The Serbian government has denied permission for the Jadar project of the British-Australian mining company Rio Tinto. Rio Tinto wanted to build a lithium mine in Serbia as part of the project.
This mine, valued at over $2.4 billion, would have produced up to 58,000 tonnes of battery-grade lithium carbonate from 2026 onwards – which could equip around one million vehicles with a 60 kWh battery. With full production targeted for 2029, Rio Tinto says it would have become one of the world’s top ten lithium producers.
But nothing will come of it now. The construction of the huge underground mine in the rural region met with great resistance from the local population and environmentalists from the beginning. Most recently, there were public protests and demonstrations against the project. Despite some measures announced by the company – such as the use of electric dump trucks, the greening of the tailings pile and the treatment of the mine water – the environmentalists see the natural landscape endangered.
As a result of the protests, the Serbian government in Belgrade has revoked the spatial planning plan for the Loznica region, effectively removing the basis for the Jadar project. “All decisions [linked to the lithium project] have been annulled. As far as project Jadar as concerned, this is an end,” said Prime Minister Ana Brnabić. Environmentalists, however, have interpreted this only as a stage victory and election campaign manoeuvre, as presidential and parliamentary elections are due in Serbia in April.
While officially environmental concerns are cited, there is also speculation that the case of Serbian tennis player Novak Djoković may have influenced the decision. Djoković, who had not been vaccinated against the coronavirus, was not allowed to enter Australia earlier this month to play in the Australian Open. The revocation of his visa has led to diplomatic tensions between the Serbian and Australian governments. Djoković had posted a photo of the environmental protests on Instagram in December with a supportive comment.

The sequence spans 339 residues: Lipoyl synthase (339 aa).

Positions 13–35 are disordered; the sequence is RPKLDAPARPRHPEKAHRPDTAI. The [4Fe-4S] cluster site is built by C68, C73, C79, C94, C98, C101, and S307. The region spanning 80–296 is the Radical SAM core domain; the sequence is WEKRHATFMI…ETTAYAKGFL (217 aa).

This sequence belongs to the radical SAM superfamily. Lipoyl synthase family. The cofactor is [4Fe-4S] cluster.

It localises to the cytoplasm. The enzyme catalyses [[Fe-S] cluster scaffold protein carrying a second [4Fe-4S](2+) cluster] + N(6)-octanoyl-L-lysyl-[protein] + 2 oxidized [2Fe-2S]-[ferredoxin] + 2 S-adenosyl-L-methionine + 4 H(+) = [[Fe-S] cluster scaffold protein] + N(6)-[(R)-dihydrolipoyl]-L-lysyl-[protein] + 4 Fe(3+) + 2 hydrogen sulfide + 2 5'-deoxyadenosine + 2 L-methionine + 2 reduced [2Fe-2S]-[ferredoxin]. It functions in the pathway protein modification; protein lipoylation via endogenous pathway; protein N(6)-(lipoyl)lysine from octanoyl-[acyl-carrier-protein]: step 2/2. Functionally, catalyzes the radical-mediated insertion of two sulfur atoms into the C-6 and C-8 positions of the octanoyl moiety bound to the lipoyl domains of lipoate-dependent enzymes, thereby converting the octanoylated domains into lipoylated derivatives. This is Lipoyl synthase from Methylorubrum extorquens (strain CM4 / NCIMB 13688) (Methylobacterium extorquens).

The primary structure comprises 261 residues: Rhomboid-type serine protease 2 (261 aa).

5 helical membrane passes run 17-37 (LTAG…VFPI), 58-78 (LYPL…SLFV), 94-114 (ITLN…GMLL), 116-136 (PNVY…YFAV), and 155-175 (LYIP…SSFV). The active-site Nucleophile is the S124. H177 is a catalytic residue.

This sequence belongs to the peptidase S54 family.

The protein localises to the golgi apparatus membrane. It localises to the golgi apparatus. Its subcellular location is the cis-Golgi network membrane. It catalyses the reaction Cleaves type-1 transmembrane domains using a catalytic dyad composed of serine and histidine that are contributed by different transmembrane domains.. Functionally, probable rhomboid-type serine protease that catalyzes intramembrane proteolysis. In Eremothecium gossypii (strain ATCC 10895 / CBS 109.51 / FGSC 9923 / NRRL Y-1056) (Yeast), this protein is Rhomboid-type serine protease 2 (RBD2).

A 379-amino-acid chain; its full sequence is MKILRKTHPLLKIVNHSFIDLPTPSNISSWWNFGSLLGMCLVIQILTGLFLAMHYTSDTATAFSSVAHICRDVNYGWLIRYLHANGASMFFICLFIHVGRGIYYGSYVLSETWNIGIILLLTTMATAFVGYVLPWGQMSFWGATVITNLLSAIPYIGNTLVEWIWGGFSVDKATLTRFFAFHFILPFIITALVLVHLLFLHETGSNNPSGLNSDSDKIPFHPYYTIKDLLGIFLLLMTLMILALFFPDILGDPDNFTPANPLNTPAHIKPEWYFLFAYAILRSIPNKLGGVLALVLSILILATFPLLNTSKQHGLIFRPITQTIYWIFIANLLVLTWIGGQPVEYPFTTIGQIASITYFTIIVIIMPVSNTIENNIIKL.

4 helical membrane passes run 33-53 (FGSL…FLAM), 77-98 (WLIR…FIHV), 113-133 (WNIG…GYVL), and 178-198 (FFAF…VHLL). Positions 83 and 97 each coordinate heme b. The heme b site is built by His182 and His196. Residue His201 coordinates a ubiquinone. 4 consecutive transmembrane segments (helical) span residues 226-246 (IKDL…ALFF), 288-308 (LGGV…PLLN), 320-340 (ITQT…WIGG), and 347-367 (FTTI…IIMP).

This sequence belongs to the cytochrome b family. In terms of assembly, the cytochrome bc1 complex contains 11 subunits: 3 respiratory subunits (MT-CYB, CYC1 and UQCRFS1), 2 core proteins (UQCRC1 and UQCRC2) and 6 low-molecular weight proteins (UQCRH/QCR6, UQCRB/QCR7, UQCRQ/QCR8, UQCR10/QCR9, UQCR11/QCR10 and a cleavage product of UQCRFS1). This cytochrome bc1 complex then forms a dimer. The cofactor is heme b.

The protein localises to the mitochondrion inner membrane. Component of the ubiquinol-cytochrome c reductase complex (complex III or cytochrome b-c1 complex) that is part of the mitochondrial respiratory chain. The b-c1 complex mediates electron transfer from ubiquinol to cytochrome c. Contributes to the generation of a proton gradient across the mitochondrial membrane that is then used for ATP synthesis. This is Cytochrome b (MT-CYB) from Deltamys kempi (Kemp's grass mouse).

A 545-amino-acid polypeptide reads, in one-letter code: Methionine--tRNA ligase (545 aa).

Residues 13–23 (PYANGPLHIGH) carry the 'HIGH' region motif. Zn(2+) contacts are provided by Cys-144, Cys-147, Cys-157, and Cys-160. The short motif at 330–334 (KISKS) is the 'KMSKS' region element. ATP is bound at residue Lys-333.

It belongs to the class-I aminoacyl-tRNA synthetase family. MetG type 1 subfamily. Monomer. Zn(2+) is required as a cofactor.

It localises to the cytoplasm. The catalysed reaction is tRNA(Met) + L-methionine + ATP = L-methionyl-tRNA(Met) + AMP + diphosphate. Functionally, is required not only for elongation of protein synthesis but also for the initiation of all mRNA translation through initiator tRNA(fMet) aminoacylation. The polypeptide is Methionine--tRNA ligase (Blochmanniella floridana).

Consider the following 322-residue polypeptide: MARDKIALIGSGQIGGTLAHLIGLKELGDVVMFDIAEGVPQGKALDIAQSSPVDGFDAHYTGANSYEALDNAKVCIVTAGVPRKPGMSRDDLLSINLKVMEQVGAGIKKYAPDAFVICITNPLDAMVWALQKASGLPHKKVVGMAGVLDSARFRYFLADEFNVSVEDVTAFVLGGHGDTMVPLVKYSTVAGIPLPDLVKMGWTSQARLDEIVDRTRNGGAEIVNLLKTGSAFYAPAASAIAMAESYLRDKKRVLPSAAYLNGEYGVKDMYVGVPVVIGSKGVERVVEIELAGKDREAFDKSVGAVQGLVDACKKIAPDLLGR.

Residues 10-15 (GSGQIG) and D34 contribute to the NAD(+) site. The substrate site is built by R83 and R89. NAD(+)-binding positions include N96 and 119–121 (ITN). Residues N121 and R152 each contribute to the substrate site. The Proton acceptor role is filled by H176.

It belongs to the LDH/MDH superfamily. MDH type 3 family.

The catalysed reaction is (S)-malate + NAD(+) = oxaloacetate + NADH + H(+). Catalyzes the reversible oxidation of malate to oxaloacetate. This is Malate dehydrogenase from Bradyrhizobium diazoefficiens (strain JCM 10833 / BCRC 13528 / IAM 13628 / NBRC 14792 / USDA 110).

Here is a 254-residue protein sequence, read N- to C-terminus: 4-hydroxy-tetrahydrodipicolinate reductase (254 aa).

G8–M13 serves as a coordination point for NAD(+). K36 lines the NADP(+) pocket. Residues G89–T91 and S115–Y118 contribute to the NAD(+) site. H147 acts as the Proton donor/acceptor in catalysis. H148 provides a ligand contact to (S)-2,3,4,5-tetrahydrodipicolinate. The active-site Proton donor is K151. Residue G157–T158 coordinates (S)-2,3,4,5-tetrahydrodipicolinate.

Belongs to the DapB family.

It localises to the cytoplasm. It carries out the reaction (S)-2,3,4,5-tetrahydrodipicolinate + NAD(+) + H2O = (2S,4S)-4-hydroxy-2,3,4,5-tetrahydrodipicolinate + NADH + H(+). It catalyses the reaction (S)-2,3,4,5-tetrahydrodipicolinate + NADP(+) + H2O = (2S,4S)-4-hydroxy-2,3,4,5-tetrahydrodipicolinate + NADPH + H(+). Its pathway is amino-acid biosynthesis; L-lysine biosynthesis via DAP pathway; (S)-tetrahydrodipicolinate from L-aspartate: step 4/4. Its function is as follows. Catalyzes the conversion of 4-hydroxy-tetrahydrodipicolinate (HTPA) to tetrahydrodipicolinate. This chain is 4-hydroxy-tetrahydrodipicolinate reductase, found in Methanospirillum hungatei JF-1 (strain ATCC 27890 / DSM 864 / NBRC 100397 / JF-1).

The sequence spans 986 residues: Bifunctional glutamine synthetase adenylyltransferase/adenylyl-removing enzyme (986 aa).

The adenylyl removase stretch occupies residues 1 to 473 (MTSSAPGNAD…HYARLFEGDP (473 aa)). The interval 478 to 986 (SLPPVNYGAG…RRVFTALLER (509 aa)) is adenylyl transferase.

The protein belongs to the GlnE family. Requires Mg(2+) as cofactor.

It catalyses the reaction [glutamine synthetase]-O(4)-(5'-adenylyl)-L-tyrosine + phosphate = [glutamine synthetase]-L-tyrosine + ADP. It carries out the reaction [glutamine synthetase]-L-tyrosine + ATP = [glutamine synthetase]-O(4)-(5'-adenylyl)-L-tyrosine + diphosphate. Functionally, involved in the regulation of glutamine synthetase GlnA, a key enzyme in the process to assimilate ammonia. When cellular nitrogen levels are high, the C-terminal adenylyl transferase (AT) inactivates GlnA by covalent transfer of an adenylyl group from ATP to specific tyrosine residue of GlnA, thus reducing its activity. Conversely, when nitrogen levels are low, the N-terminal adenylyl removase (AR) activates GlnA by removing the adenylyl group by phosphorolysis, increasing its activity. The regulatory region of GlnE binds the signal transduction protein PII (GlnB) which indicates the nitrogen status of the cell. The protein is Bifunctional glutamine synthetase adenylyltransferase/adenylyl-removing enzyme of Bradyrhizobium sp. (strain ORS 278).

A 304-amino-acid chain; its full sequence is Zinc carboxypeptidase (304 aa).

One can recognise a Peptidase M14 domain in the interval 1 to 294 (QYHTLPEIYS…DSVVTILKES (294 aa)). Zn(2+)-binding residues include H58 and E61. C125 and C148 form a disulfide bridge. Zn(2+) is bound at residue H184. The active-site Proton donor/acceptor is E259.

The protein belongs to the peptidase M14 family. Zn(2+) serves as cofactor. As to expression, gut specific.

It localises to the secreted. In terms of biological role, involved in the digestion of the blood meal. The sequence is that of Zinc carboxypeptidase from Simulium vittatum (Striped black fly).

This is not the only signal the Serbian government has sent in regards to their attitude towards electric, fuel cell and hybrid vehicle technologies, as the subsidy system was unceremoniously cut last summer, after funding had run out.
Regardless of the reasoning, Rio Tino expressed “extreme concern” about the government’s decision and announced that it would review the legal basis. The mining company has already reached numerous agreements with the Belgrade government and says it has already spent $450 million on feasibility studies and other research on the project. The Jadar project alone would have contributed about four per cent to Serbia’s gross domestic product.
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